Pseudonym: Anderson, Eleanor
Re 7/2/62: See this 4/16/63 memo from DC/SR/6/Support Rudy Balaban to Chief, SR/6: Refers to the initial debriefing of Robert Webster on July 2-3, 1962, attended by OO/Contact Division (Domestic Contacts Division) and Air Force representatives in Pittsburgh. "The undersigned used the pseudonym Rudy Valentino, while the following used their true names: Messrs. Keller Stewart, Robert Starling, and Jack Tague of the OO Office, Pittsburgh, Major E. J. Zvetina and Mr. F. G. Jaycocks, of the Air Force Foreign Technology Division, Wright-Patterson AFB, Ohio. The undersigned's aim was to determine if Subject was knowledgeable regarding detailed operational intelligence and Soviet Realities, while OO processed its normal requirements, including that of TSD (note: Technical Services Division), and the Air Force interrogated Subject along technical lines." On the next page, see the CIA staff and contract personnel involved, which also included Eleanor Reed aka Eleanor Anderson, Victor Simia of AEREALITY, Stuart Duncan of SR, Howard Stark of OSI, Dr. Charles Bohrer (Medical) with the alias Dr. Brussales, and Ned Bennett. (Bennett helped put together the 1967 memo regarding a strategy to address the JFK "conspiracy theorists" called "Countering Criticism of the Warren Report - see the details in the WOVIEW cryptonym section) Copious notes follow that go into working with Webster into late July. Also see 1994.03.18.11:01:48:220005, p. 38 and related documents for a larger but more redacted set of files relating to these events.
Re 7/19/62: "On 19 July 1962 the undersigned, using the name Steve Anson, conducted a photo identification exercise with Robert Webster. The debriefing was done in room 3015 at the Marriott Motor Hotel near Key Bridge from approximately 1430 until 1530. Rudi Balaban and Eleanor Reed were present. Webster identified a KGB officer. Memo dated 8/30/62 from Stuart C. Duncan, SR/CI/Res to SR/6/Support
8/27/62 memo TO: Eleanor Reed FROM:  IR/CR SUBJECT: Appraisal of Interrogation 1. The eagerness of the subject to help and his repeated expressions of regret for having neglected opportunities for more detailed observations left me with mixed reactions. In my opinion this attitude detracted from his otherwise seemingly genuine manner and at least for me it “watered down” his attempt to generate a repentant impression. 2. The subject readily answered questions and was extremely friendly during both periods of interrogation. Plottings and data, however, by the subject on a blank town plan left him for homework later proved disoriented. [sic]. The subject discovered his error during our second meeting and volunteered corrections. 3. As far as substantive intelligence gained is concerned, the interrogation provided data on a plant previously described as possibly in the electronics business as a probable radar storage and repair area. A hitherto unknown naval installation was also identified and located. The pilot plant of the Subject's employing institute was identified and located in an area other than the one previously assumed. 4. It can be said that if the subject’s bona fides are definitely established, positive intelligence gathered from him is of real value.  GROUP 1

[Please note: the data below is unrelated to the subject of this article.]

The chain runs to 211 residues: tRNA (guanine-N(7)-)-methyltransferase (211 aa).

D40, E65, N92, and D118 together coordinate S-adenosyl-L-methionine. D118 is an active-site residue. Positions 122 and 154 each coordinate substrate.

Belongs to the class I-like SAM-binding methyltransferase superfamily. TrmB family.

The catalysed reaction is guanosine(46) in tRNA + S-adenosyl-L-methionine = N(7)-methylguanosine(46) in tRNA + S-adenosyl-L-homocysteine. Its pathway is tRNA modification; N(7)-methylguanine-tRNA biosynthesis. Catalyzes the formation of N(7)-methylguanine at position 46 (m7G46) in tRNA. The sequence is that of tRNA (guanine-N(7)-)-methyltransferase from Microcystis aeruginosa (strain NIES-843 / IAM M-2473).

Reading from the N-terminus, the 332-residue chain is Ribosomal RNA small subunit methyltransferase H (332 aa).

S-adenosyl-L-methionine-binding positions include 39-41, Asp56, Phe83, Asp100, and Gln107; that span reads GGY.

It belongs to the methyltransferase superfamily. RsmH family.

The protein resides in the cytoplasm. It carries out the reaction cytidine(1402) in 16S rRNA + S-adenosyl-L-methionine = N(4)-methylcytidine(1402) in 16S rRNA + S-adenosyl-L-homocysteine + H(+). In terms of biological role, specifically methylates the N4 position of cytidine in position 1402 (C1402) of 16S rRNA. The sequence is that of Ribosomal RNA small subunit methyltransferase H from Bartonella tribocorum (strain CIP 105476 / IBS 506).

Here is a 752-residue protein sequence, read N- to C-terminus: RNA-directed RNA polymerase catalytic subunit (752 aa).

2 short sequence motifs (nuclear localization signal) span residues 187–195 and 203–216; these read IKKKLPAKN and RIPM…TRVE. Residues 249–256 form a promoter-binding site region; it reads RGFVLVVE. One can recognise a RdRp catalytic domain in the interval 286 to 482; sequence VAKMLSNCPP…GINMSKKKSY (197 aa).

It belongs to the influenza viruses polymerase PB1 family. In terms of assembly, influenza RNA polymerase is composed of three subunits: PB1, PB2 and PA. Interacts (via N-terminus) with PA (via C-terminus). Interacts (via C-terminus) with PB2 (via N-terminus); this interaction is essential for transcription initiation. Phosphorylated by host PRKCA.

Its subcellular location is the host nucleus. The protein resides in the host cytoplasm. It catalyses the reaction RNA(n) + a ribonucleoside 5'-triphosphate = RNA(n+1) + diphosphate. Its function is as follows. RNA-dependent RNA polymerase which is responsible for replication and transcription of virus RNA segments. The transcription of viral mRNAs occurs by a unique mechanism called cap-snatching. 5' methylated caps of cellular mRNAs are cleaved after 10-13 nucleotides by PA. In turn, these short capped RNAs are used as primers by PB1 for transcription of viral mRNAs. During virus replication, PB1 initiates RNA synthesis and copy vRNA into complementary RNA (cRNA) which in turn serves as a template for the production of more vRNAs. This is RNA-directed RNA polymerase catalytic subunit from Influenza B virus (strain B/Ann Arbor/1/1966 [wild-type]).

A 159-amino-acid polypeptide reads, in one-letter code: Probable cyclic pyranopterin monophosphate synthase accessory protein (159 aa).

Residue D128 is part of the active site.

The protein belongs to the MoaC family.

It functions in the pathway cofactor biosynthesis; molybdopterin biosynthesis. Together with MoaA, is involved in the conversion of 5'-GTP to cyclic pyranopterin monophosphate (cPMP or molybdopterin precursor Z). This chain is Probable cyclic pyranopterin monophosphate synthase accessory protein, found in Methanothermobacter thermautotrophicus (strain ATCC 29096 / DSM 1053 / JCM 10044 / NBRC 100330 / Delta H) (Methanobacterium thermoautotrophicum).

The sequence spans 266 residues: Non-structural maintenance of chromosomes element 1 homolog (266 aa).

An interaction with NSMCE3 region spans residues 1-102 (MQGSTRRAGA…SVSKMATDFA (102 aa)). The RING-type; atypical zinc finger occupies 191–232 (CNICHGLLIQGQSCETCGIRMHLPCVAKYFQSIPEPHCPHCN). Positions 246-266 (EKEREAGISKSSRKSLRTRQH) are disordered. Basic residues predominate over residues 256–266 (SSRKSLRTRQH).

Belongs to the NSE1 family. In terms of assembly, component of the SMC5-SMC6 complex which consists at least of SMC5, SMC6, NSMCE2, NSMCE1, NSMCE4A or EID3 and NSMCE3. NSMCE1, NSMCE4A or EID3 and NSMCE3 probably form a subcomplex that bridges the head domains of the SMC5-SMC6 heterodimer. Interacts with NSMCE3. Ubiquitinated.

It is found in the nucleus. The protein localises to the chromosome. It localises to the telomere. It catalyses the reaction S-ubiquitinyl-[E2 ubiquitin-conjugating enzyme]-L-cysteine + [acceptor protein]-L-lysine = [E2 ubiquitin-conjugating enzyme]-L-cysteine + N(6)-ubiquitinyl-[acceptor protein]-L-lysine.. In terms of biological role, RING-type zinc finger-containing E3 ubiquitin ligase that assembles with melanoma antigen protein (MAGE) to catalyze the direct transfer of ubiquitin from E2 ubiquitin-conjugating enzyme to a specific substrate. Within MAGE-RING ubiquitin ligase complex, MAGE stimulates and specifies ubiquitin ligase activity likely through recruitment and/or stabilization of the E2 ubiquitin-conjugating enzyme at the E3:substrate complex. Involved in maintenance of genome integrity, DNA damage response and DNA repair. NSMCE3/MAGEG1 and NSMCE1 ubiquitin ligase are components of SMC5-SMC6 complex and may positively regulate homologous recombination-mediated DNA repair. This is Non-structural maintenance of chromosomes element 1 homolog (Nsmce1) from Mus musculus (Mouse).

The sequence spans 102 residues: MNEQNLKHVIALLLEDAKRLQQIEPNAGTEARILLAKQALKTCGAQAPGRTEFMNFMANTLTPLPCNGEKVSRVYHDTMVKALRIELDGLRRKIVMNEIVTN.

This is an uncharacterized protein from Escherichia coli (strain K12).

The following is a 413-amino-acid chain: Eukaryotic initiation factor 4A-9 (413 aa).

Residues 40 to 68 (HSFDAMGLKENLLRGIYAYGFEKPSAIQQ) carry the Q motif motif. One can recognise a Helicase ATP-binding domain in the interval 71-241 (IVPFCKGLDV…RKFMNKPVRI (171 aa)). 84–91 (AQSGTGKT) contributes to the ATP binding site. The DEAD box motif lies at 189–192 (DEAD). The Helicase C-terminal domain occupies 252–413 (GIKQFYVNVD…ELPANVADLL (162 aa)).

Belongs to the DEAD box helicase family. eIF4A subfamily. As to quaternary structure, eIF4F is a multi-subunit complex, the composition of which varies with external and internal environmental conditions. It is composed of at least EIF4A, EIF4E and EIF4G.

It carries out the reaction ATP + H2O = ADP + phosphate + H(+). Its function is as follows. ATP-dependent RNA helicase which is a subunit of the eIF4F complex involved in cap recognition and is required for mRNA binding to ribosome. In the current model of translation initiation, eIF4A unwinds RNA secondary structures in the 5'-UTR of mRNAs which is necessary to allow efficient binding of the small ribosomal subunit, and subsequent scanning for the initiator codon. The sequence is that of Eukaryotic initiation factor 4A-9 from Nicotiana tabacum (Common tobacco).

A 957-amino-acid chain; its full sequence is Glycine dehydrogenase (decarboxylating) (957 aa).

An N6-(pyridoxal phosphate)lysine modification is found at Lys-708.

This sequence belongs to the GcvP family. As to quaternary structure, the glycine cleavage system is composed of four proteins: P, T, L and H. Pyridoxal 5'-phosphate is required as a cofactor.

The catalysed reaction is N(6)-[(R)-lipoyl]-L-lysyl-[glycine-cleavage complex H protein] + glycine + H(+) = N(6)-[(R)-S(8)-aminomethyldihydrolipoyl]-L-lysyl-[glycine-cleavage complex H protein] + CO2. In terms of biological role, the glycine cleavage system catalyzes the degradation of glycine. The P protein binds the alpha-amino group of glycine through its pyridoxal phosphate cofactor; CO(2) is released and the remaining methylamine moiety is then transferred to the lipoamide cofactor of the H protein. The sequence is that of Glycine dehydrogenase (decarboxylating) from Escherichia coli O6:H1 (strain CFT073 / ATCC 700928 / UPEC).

There was yet another “Anderson,” operating out of the Soviet Russia 6 Division, who was responsible for debriefings. “Anderson” was a pseudonym used by a woman named Eleanor Reed, a deputy chief of the Section 6 Soviet Russia research branch who was near the age of retirement. (Reed joined SR6 in 1956 and transferred out in 1964; she retired in 1970). “Anderson” turns out to have been a woman! "What was SR6? Thomas Casasin became Chief of the Soviet Russia, SR6 Branch in 1960. Casasin told the HSCA in an interview conducted on August 17, 1978, that “the function of Section 6 was operations in support of the Soviet Russia Division of the CIA,” including “classical espionage work.” The “Anderson” who debriefed Oswald was, strictly speaking not working directly for Robert T. Crowley, who headed up the CIA Contact Division, Support Branch, the primary function of which was Counter Intelligence. But she may have acted on his behalf in the debriefing. .. This signature, revealing who ordered the debriefing of Oswald, in fact belongs to one E. M. Ashcraft, Chief of the Contact Division. He and Robert Crowley, OSB/CI (Operational Support Branch, Counter Intelligence), were on the same level. Eleanor Reed’s overall boss would have been David Murphy, Chief of the Soviet Russia Division. Robert Crowley may have just about left 00/OSB (Operational Support Branch) where he was replaced by George S. Musulin by the time Oswald returned from the Soviet Union in June of 1962. This is how it might have worked. Ashcraft would have called Thomas Casasin or Richard L. Winch or Donald E. Poole at SR6. This person in turn would have talked to Rudy Balaban (SR6 Research). Balaban, code name “Valentino,” would have consulted with Reed, who then called OS, the Office of Security, requesting permission to debrief Oswald. OS would pass the request on to Personnel Security Division, who would give a green light or a red light. On occasion Balaban and Reed would do debriefings together."